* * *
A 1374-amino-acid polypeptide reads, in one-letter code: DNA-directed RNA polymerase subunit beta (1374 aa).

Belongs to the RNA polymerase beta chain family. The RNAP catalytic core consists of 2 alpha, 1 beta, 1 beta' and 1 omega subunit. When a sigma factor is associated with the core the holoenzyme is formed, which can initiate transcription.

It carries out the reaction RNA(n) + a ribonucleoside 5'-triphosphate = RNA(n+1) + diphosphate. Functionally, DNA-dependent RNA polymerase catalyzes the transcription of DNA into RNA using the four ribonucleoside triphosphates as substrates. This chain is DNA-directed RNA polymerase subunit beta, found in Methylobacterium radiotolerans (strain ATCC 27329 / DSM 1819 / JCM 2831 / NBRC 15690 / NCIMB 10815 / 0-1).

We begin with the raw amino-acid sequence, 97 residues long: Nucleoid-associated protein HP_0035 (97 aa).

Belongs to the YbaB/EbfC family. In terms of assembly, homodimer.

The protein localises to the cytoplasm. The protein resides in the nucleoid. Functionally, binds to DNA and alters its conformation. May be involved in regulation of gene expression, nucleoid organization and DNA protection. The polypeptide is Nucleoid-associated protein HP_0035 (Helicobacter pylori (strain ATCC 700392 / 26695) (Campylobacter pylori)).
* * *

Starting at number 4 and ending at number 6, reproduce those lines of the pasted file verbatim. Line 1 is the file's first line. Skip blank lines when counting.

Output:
We begin with the raw amino-acid sequence, 97 residues long: Nucleoid-associated protein HP_0035 (97 aa).

Belongs to the YbaB/EbfC family. In terms of assembly, homodimer.

The protein localises to the cytoplasm. The protein resides in the nucleoid. Functionally, binds to DNA and alters its conformation. May be involved in regulation of gene expression, nucleoid organization and DNA protection. The polypeptide is Nucleoid-associated protein HP_0035 (Helicobacter pylori (strain ATCC 700392 / 26695) (Campylobacter pylori)).